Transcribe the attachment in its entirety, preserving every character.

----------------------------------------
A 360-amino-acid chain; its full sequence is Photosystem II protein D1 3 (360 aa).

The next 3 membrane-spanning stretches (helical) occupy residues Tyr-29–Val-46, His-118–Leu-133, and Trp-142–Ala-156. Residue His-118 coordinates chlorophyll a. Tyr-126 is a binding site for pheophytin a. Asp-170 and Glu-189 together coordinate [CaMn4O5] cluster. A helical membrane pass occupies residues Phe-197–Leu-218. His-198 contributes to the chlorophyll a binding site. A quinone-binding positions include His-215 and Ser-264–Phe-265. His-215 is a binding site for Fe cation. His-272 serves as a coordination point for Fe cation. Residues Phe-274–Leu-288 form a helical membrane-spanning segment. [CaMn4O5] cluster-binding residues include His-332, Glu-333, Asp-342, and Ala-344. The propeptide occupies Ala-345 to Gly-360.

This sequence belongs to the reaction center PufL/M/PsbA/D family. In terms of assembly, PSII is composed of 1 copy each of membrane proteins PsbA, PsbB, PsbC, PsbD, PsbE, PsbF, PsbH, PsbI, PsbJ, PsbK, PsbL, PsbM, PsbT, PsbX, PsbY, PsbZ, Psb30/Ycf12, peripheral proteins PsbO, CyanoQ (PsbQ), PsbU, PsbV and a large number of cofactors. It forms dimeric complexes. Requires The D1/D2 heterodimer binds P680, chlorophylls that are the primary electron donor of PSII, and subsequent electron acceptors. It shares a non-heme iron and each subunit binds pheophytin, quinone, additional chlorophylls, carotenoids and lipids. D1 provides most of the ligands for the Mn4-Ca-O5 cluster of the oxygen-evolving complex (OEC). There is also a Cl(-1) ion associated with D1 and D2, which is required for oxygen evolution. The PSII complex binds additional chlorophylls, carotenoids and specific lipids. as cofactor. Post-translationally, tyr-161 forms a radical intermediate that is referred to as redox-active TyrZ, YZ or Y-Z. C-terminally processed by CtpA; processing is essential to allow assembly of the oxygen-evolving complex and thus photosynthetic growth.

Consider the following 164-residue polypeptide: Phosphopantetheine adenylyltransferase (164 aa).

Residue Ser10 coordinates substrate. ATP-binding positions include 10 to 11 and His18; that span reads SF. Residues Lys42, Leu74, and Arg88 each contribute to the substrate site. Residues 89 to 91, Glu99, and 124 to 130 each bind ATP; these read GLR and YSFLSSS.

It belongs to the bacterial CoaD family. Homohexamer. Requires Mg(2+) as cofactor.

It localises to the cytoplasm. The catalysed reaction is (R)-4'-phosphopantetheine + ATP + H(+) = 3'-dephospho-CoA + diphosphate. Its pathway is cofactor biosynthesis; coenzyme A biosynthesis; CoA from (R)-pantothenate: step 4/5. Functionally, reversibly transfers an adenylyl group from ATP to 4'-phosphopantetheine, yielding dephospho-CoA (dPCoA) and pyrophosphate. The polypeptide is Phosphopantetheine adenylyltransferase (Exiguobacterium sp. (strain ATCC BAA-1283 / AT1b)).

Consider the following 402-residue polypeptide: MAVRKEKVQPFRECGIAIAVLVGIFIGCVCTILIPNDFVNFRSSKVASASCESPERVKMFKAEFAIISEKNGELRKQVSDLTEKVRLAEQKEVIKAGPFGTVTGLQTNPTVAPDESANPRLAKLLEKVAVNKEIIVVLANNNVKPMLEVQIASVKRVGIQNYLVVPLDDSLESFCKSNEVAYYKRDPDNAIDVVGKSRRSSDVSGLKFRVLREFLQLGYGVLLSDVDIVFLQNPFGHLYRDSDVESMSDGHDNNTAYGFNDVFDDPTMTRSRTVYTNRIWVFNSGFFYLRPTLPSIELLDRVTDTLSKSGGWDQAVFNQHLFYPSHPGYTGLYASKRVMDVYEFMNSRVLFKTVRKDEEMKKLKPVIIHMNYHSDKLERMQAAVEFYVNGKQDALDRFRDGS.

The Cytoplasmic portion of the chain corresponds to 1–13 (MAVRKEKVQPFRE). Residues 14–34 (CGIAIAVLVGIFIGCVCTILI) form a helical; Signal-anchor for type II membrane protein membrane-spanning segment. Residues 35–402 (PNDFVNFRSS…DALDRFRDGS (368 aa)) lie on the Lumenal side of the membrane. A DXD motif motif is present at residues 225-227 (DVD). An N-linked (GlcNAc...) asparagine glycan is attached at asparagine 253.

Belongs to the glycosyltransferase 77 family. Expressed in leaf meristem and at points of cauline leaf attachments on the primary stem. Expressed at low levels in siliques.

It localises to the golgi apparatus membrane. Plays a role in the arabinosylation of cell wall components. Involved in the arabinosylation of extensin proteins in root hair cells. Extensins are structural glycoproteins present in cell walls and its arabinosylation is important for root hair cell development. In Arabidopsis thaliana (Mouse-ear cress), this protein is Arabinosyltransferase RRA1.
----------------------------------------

A 360-amino-acid chain; its full sequence is Photosystem II protein D1 3 (360 aa).

The next 3 membrane-spanning stretches (helical) occupy residues Tyr-29–Val-46, His-118–Leu-133, and Trp-142–Ala-156. Residue His-118 coordinates chlorophyll a. Tyr-126 is a binding site for pheophytin a. Asp-170 and Glu-189 together coordinate [CaMn4O5] cluster. A helical membrane pass occupies residues Phe-197–Leu-218. His-198 contributes to the chlorophyll a binding site. A quinone-binding positions include His-215 and Ser-264–Phe-265. His-215 is a binding site for Fe cation. His-272 serves as a coordination point for Fe cation. Residues Phe-274–Leu-288 form a helical membrane-spanning segment. [CaMn4O5] cluster-binding residues include His-332, Glu-333, Asp-342, and Ala-344. The propeptide occupies Ala-345 to Gly-360.

This sequence belongs to the reaction center PufL/M/PsbA/D family. In terms of assembly, PSII is composed of 1 copy each of membrane proteins PsbA, PsbB, PsbC, PsbD, PsbE, PsbF, PsbH, PsbI, PsbJ, PsbK, PsbL, PsbM, PsbT, PsbX, PsbY, PsbZ, Psb30/Ycf12, peripheral proteins PsbO, CyanoQ (PsbQ), PsbU, PsbV and a large number of cofactors. It forms dimeric complexes. Requires The D1/D2 heterodimer binds P680, chlorophylls that are the primary electron donor of PSII, and subsequent electron acceptors. It shares a non-heme iron and each subunit binds pheophytin, quinone, additional chlorophylls, carotenoids and lipids. D1 provides most of the ligands for the Mn4-Ca-O5 cluster of the oxygen-evolving complex (OEC). There is also a Cl(-1) ion associated with D1 and D2, which is required for oxygen evolution. The PSII complex binds additional chlorophylls, carotenoids and specific lipids. as cofactor. Post-translationally, tyr-161 forms a radical intermediate that is referred to as redox-active TyrZ, YZ or Y-Z. C-terminally processed by CtpA; processing is essential to allow assembly of the oxygen-evolving complex and thus photosynthetic growth.

Consider the following 164-residue polypeptide: Phosphopantetheine adenylyltransferase (164 aa).

Residue Ser10 coordinates substrate. ATP-binding positions include 10 to 11 and His18; that span reads SF. Residues Lys42, Leu74, and Arg88 each contribute to the substrate site. Residues 89 to 91, Glu99, and 124 to 130 each bind ATP; these read GLR and YSFLSSS.

It belongs to the bacterial CoaD family. Homohexamer. Requires Mg(2+) as cofactor.

It localises to the cytoplasm. The catalysed reaction is (R)-4'-phosphopantetheine + ATP + H(+) = 3'-dephospho-CoA + diphosphate. Its pathway is cofactor biosynthesis; coenzyme A biosynthesis; CoA from (R)-pantothenate: step 4/5. Functionally, reversibly transfers an adenylyl group from ATP to 4'-phosphopantetheine, yielding dephospho-CoA (dPCoA) and pyrophosphate. The polypeptide is Phosphopantetheine adenylyltransferase (Exiguobacterium sp. (strain ATCC BAA-1283 / AT1b)).

Consider the following 402-residue polypeptide: MAVRKEKVQPFRECGIAIAVLVGIFIGCVCTILIPNDFVNFRSSKVASASCESPERVKMFKAEFAIISEKNGELRKQVSDLTEKVRLAEQKEVIKAGPFGTVTGLQTNPTVAPDESANPRLAKLLEKVAVNKEIIVVLANNNVKPMLEVQIASVKRVGIQNYLVVPLDDSLESFCKSNEVAYYKRDPDNAIDVVGKSRRSSDVSGLKFRVLREFLQLGYGVLLSDVDIVFLQNPFGHLYRDSDVESMSDGHDNNTAYGFNDVFDDPTMTRSRTVYTNRIWVFNSGFFYLRPTLPSIELLDRVTDTLSKSGGWDQAVFNQHLFYPSHPGYTGLYASKRVMDVYEFMNSRVLFKTVRKDEEMKKLKPVIIHMNYHSDKLERMQAAVEFYVNGKQDALDRFRDGS.

The Cytoplasmic portion of the chain corresponds to 1–13 (MAVRKEKVQPFRE). Residues 14–34 (CGIAIAVLVGIFIGCVCTILI) form a helical; Signal-anchor for type II membrane protein membrane-spanning segment. Residues 35–402 (PNDFVNFRSS…DALDRFRDGS (368 aa)) lie on the Lumenal side of the membrane. A DXD motif motif is present at residues 225-227 (DVD). An N-linked (GlcNAc...) asparagine glycan is attached at asparagine 253.

Belongs to the glycosyltransferase 77 family. Expressed in leaf meristem and at points of cauline leaf attachments on the primary stem. Expressed at low levels in siliques.

It localises to the golgi apparatus membrane. Plays a role in the arabinosylation of cell wall components. Involved in the arabinosylation of extensin proteins in root hair cells. Extensins are structural glycoproteins present in cell walls and its arabinosylation is important for root hair cell development. In Arabidopsis thaliana (Mouse-ear cress), this protein is Arabinosyltransferase RRA1.